MW: I didn’t actually turn to writing until I was a sophomore in college and took a class in basic newspaper reporting. I was hooked from the very first day. I think that the discipline of writing a newspaper article back then, with its inverted pyramid style, brought some structured way of looking at the world to a very chaotic mind. Plus, being able to say “I’m a reporter” gives you the incredible ability to ask anybody just about anything.
Magazine writing was a big adjustment, because all of a sudden I could get more creative in my sentence structure and use of language, and actually sneak an opinion or two into my work. I don’t know at exactly what point the need to write became about as strong as the need to breathe, but it’s been like that for a very long time now.
JH,JR,JS: What books have most influenced your life most?
MW: I think that both Bird by Bird by Anne Lamott and A Short Guide to a Happy Life by Anna Quindlen have inspired me. Both books have given me the courage to look at my life and make difficult decisions based on the recognition that you’ve only got one life to live…and you’d better make it count.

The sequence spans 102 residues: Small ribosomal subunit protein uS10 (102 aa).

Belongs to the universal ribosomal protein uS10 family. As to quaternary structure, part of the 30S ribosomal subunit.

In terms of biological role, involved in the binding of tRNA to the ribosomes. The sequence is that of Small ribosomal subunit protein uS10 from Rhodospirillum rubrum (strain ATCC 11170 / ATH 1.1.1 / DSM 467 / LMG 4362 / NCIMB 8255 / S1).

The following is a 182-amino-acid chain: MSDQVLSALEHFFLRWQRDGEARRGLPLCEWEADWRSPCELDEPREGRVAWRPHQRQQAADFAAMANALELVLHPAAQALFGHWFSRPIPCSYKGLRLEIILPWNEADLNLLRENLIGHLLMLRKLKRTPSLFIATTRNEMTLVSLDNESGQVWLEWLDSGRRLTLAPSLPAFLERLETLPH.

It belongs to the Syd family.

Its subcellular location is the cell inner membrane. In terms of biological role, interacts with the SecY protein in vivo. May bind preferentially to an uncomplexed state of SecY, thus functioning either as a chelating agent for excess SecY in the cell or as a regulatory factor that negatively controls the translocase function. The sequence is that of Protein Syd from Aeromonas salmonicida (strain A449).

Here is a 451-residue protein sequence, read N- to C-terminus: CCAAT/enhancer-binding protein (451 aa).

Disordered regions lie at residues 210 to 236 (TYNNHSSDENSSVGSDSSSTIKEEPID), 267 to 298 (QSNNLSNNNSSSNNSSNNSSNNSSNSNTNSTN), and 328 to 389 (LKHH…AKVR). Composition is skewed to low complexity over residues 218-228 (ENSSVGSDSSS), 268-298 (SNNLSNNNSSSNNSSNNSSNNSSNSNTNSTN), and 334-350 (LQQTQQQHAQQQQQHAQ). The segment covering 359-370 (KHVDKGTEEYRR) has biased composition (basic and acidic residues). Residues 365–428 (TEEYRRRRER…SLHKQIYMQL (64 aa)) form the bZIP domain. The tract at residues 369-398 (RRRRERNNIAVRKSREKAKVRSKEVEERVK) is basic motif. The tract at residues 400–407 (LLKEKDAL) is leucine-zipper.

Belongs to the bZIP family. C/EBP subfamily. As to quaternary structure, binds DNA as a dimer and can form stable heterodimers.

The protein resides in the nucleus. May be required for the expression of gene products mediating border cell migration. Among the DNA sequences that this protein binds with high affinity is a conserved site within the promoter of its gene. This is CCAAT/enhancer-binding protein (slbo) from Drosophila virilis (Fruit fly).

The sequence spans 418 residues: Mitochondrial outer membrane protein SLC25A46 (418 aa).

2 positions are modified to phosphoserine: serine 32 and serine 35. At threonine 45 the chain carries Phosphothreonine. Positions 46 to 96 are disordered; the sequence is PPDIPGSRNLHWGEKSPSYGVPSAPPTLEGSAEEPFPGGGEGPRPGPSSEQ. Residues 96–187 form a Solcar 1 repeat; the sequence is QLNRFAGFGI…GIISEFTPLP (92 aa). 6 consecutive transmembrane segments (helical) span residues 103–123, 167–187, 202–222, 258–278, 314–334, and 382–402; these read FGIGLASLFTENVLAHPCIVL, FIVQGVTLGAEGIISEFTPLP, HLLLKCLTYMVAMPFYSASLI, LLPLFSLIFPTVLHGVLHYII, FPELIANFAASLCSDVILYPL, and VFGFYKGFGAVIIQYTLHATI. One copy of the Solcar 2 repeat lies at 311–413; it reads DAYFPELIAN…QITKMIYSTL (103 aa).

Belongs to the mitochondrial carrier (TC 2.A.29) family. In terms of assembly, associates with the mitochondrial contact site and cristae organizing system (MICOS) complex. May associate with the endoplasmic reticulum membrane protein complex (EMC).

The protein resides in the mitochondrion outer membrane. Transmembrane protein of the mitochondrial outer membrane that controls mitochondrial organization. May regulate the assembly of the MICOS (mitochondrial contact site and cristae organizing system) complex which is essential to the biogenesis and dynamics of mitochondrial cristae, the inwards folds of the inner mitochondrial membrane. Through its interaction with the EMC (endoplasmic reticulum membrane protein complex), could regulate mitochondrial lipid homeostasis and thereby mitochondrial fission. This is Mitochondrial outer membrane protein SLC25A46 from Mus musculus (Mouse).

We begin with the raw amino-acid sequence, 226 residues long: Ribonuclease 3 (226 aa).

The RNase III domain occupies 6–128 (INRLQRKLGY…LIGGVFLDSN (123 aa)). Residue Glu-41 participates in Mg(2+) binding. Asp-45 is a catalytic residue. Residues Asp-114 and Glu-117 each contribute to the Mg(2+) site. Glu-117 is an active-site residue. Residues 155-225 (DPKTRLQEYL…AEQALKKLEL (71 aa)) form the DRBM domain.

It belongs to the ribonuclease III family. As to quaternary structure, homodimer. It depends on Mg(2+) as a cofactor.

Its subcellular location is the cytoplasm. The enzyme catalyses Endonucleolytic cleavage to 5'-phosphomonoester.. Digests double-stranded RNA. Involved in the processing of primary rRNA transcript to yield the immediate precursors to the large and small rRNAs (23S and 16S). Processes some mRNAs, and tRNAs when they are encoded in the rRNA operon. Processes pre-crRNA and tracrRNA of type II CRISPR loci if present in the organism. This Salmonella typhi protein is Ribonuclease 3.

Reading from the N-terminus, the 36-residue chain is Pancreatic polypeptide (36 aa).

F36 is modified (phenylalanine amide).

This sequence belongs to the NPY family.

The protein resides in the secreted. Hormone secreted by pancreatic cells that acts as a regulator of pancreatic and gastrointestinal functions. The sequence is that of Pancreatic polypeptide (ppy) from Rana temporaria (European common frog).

JH,JR,JS: What book are you reading now?
MW: I just finished listening to F. Scott Fitzgerald’s The Great Gatsby on audio (I spend a lot of time in the car driving to the office) and was absolutely mesmerized. I appreciated it so much more now than I did when I read it as a teenager for homework.
JH,JR,JS: Are there any new authors that currently interest you?
MW: Yes, I recently read And She Was, a suspense novel by Alison Gaylin. I can’t wait to read the sequel featuring the same character. And coming home from a trip to Italy, I picked up the only paperback I could find in English at an airport bookstore. It was a suspense novel The Echo Man by Richard Montanari. I finished the entire book on the flight back to the States. He’s not a new author, but he was brand new to me.